I'm convinced that just as one single body of water separates us, called by different names in different parts of the world, also one, sole, unique desert is shared by all, around the world.
While our earth may at this point in time be divided into different continents, it wasn't always like that, and the vast arid expansions of the Sahara in Africa, the Mojave in the US and the Empty Quarter of the Arabian Peninsula have all grown out of the same grains of sands.
So, I decided I needed to find a way to truly experience this iconic granule from the dunes, to help me reconnect with my humanity -- at a time when it's not so easy to see that we are all brothers and sisters. I wanted to go back to the carefree days of the sandbox, to the times when warm sand caressed my thoughts while I lay on a beach somewhere.
I wanted to reconnect with my inner Bedouin.
The place where I usually do this kind of heavy thinking, where I once again find the beauty in my fellow human beings, has long been for me the global, mega, and multicultural Dubai. Why Dubai, you may wonder? Well, because there is no other place in the world where two people who don't speak the same language can understand each other with just a single look, where two women dressed as differently as night and day can easily connect over a child's laughter and even a trip inside a taxi turns into a special adventure, sharing life stories with someone who comes from the other side of the world. Dubai is magical that way.
To naysayers who don't see the world ever being at peace I say, visit the Emirates. You may just find the model for global harmony here.
But being who I am, too much talk of diplomacy and geography can only take me so far before I bore myself to death. So, in my search for the perfect way to connect to the sands of the Arabian deserts, I discovered something so luscious, so special and so very luxurious that at the end of the day, I actually felt like a princess. And, this is no coincident I think, I found this bliss inside a place called The Palace Downtown.
Walking through the lobby of this enchanted Middle Eastern themed property, on my way to their spa, the first thing I noticed was the special perfume, filling its ample halls. A powerful flowery creation, made especially for the hotel, it commanded me to stop, sit and let the scent waft over me. If only there was an app for that, one that allowed us to carry scents with us -- I thought! So much of what I feel, how I remember something has to do with the way a place, a person, a moment in time smelled. Scent is an essential part of our lives and as Coco Chanel once famously proclaimed, "a woman who doesn't wear perfume has no future!" So anyone, and any place without a special scent will get lost within my countless memories, never to be found again.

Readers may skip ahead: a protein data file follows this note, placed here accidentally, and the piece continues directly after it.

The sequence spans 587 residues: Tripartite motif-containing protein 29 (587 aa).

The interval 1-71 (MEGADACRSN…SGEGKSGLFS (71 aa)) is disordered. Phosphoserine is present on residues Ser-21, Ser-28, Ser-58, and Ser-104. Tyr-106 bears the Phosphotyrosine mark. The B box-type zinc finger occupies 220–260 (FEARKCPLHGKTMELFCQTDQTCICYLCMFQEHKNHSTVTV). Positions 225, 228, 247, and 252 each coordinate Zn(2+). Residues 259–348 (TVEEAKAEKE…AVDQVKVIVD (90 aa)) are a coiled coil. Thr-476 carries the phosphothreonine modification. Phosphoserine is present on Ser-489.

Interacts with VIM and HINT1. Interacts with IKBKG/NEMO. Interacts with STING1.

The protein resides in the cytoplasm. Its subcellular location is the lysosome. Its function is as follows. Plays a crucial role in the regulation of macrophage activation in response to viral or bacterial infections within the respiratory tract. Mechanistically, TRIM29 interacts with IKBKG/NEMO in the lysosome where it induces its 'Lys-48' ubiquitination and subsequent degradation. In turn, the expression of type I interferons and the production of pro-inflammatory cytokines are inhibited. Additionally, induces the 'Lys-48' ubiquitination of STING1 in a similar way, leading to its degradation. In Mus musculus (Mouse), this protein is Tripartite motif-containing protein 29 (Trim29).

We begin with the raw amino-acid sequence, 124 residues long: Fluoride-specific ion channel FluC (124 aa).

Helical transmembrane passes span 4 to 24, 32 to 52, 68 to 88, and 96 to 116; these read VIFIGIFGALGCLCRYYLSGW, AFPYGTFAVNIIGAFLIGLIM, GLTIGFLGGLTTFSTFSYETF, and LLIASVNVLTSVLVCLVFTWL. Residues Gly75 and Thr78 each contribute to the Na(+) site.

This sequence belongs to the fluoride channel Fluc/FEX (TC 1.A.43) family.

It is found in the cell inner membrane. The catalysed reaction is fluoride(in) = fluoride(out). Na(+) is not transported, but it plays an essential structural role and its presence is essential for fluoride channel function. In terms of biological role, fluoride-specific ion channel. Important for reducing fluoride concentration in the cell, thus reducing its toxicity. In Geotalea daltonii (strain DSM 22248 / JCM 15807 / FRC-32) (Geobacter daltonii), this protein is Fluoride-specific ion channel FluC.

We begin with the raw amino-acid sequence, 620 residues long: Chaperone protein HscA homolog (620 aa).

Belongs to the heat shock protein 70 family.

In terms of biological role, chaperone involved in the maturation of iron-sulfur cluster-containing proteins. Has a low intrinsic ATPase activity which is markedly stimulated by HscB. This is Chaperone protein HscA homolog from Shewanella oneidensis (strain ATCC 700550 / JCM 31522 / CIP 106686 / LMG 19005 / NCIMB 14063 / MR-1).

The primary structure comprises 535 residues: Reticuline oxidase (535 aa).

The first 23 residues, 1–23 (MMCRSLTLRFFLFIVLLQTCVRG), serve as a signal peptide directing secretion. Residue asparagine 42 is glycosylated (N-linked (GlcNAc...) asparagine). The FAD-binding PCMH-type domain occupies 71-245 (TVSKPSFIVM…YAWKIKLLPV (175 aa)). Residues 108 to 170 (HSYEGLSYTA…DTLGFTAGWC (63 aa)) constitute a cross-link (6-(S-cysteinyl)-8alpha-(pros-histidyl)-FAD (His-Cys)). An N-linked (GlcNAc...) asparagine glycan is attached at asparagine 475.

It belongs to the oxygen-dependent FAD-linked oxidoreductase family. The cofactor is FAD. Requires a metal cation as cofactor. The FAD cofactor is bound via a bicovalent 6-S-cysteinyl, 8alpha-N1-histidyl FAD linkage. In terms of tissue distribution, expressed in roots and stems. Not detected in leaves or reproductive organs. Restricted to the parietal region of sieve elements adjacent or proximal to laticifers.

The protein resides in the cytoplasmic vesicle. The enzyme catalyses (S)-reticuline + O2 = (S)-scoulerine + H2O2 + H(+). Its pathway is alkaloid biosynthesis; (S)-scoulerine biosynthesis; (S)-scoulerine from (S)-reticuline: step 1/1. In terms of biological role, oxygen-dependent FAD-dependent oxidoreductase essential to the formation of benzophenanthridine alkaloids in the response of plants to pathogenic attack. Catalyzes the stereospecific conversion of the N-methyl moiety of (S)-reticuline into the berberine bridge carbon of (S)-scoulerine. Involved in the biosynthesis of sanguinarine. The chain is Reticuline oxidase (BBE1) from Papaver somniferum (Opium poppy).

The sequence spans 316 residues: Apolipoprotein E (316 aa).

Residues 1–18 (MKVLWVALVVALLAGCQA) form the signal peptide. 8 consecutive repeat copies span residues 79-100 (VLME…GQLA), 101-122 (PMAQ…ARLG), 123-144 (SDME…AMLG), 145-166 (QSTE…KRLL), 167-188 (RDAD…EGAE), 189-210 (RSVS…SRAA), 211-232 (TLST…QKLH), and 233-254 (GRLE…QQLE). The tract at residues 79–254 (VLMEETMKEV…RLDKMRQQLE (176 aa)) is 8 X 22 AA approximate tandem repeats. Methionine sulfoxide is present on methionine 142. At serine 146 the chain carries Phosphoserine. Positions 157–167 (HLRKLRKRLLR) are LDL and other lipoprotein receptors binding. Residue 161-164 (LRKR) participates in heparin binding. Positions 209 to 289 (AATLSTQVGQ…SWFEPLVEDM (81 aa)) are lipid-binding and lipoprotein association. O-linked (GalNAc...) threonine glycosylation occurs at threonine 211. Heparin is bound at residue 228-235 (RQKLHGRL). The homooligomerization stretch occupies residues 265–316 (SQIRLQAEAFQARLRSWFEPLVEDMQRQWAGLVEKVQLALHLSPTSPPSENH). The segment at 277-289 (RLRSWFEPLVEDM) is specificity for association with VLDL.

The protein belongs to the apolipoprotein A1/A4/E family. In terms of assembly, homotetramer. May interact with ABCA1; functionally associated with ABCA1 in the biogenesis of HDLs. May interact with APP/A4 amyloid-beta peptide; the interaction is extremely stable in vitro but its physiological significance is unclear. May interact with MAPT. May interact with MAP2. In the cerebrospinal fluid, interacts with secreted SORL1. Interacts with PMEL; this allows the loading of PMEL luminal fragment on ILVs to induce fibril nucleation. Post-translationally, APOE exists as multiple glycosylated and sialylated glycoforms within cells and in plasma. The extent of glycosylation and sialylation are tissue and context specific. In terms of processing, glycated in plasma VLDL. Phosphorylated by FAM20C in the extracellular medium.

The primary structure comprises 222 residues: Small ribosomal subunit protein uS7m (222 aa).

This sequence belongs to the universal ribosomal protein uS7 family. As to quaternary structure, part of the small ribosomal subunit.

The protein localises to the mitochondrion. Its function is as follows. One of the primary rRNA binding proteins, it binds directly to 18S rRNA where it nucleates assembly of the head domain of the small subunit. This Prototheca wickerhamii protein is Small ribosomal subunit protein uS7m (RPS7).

Once inside the spa, I made my way to the pool which is flanked by all the iconic Downtown Dubai buildings, such as the city's tallest tower Burj Khalifa (and that always reminds me of Tom Cruise). Lined with palm trees, and Arabic cabanas, the blue tiled pool was perfectly chilled and with the Mission Impossible theme now stuck in my head, I swam a few laps. But I wanted to conserve my energy for what came next, for exploring an exotic world of scent and sensations that awaited me inside The Palace Spa.
"One Desert Journey" -- as was described by assistant Spa manager Bless (yup, that's her name, and it's fitting!) -- is a way to "travel through the desert without moving a muscle," all the while enveloped in the smell of jasmine, amber & musk, orange blossom or Moroccan verbena mixed with sand, salt and Argan oil. Travel, no exertion, flower oils, salt rubs and massages. I could get used to this, sign me up for this journey, I thought.
Once comfortably seated in the waiting area, having chosen orange blossoms as my scented oil, I tasted some dates, a few dried apricots and delicious bites of dried figs. The white apricot tea was also sublime, didn't need any sweetener, and just as I was about to have my second cup, Kim, my therapist, came to usher me inside the treatment room.
And that's where I encountered what I had come so far to discover -- the sands of the Sahara. Mixed with salt, Argan oil and orange blossom essential oil, the sand "kernels" provided the right amount of friction to ready my skin for the massage to come. I was rubbed, scrubbed, cleansed, massaged, twisted, smoothed and pampered by Miss Kim all the way to feeling like a princess. And this was, for just under two hours, my Palace. Oh, must not forget the warm pods filled with coriander seeds that ended the treatment, placed gently on my relaxed muscles by the therapist.
As I lay there after my massage, cocooned inside a large towel wearing a collar made of warm seeds wrapped inside a fabric pouch, I realized the power of wellbeing, of taking care of our own needs, so we can then face the world. I don't mean to sound spoiled, but just as Marie Antoinette exclaimed "Qu'ils mangent de la brioche" -- that famous "let them eat cake" sentence -- I think a massage once in a while is probably the best antidote to the chaos, stress and violence of this world. Apart from the proven benefits of a good rubdown, like increased circulation, better moods and a softer skin, the bliss of knowing you've just done something this wonderful for yourself, makes the world seem like a better place already. And makes us all kinder to it.
I know the sand, the salt from this earth, the Argan oil so carefully extracted by women in Morocco, all reminded me that there is indeed a god, even if all of us may call him by different names.
After all was said and done, I was gifted a vial of desert sand, topped with a lovely crocheted cap and wrapped in a written tale of desert adventure, penned in 2008 by an anonymous traveler who had experienced the Sahara.
And that is life, in a grain of sand.